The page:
Church government is not governed best by a plurality of elders but by a plurality of brothers who recognize the wisdom of elders and submit to the authority of a pastor to whom the elders maintain confidence in. And yet the service of a plurality of elders (men mature in the faith) is necessary for a healthy congregation.

Eric Opsahl

I've been a member two Baptist churches with both Elders and single pastor. My current church has multiple Elders and deacons.

Many very competent men of God have written on the subject, we will not agree.

Do you have a strong disagreement with Elders, Do you see it as harmful. or can you say that it isn't harmful and may work, you just don't think it's the Biblical model.

If you have studied the issue, you can understand how we do have Biblical reasons for that model, though you disagree with the reasons.

I see a huge benefit of multiple elders in that the leadership has checks and balances, as opposed to one central leader. Wouldn't you say that it's good to have multiple men seek God as they lead the Church?



I agree with much of the heart behind what you're saying, but I think you're mistaken when it comes to elders being distinct from pastors. The words pastor, bishop, and elder are used interchangably in the New Testament. So an elder wouldn't be someone who could potentially be a deacon because, presumably, the deacon would have the role of serving the church's physical needs in a way that would free up the elder to have more time for serving his role.

That much needed distinction aside, I think you made several good points. To some degree this discussion is over semantics, however, it can have a big impact on how the church operates. I've seen that difference in the two churches I have been a member of in my adult life.

Grace and Peace,


Acts 14:23 – “Paul and Barnabas appointed elders for them in each church and with prayer and fasting, committed them to the Lord, in whom they had put their trust.”

According to Bauer, Arndt, Gingrich, and Danker, A Greek-English Lexicon of the New Testament, kata ekklesian should be translated “in each individual church,” (p. 241) with kata taken in the distributive sense, “indicating the division of a greater whole into individual parts” (p. 406). Daniel B. Wallace notices that if kata is “taken distributively here, it argues for plurality of elders” (Greek Grammar Beyond the Basics, p. 377).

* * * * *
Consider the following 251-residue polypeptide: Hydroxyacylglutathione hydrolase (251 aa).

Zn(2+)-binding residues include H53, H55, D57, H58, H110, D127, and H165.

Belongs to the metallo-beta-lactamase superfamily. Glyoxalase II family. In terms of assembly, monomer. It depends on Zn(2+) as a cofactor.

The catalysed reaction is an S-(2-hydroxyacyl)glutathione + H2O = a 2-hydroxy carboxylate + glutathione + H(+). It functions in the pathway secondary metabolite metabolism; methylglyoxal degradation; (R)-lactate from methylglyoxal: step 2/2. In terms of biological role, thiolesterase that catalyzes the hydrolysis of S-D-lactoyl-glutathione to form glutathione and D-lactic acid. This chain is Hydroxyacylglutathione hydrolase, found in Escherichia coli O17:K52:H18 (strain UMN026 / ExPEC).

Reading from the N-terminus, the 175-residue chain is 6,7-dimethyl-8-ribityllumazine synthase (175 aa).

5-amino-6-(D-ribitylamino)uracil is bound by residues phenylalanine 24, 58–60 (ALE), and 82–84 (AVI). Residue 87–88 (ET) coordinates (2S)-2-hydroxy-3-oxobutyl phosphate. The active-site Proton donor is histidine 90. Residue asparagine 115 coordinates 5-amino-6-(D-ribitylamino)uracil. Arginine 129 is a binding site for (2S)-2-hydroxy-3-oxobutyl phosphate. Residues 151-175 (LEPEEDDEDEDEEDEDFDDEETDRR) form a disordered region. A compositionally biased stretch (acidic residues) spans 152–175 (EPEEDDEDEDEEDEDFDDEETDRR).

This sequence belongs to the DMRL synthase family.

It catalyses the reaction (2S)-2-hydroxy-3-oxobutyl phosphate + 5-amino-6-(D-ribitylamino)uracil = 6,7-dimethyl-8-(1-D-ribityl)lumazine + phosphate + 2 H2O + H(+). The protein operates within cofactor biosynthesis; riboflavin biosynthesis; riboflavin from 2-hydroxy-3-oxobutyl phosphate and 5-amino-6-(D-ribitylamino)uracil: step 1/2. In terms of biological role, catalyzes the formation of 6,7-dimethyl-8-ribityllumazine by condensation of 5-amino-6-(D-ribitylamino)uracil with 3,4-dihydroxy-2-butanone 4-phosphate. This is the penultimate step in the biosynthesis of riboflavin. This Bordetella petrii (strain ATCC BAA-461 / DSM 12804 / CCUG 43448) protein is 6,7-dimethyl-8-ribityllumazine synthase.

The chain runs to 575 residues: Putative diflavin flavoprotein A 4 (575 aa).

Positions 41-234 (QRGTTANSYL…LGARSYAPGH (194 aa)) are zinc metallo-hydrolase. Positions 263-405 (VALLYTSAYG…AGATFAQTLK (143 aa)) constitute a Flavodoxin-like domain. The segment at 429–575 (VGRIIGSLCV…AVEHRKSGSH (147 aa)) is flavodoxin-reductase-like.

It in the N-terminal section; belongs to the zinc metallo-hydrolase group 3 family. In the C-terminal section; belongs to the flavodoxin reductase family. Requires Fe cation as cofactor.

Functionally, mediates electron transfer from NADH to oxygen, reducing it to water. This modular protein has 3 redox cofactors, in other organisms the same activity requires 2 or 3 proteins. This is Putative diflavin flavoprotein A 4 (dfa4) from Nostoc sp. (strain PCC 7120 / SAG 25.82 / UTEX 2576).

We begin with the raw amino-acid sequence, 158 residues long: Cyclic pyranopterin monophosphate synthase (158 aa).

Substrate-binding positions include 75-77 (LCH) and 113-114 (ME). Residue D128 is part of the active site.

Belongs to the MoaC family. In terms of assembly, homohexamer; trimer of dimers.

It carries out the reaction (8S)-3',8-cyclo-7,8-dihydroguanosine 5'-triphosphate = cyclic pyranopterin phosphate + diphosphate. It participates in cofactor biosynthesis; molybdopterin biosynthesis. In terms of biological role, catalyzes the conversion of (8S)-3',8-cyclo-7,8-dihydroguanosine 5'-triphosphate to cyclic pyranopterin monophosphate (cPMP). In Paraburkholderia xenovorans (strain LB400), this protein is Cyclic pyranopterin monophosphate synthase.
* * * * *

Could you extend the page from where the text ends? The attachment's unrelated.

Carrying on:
Notice that there are plural elders “in each church.”

James 5:14 – “Is any of you sick? He should call the elders of the church to pray over him and anoint him with oil in the name of the Lord.”

Notice that “the elders of the church” are called upon to pray, not “the elder of the church.”


Harrell seems rather ignorant of the position he is arguing against.

(1) Calvinistic Baptists do not argue for the separate office of elder in addition to pastor. They argue for plural elders instead of a single elder. Since "elder" and "pastor" are synonyms, they are arguing for plural "pastors" instead of a single "pastor."

(2) Calvinistic Baptists usually do not make the distinction between "ruling elder" and "teaching elder" like Presbyterians do. They believe that this distinction is based on a mistranslation of 1 Timothy 5:17.

(3) Harrell fails to mention Acts 14:23 and James 5:14. A polemic against plural elders cannot be taken seriously if fails even to mention these two passages.

(4) Harrell has not done good research at all. The strongest exegetical argument against plural elders is R. Alstair Campbell’s thesis, in which plural elder references refer to leaders of house churches coming together to preside over the city church (but this is merely a hypothesis at best with no direct biblical evidence). Harrell doesn't seem to be aware of the existence of the strongest argument for his side.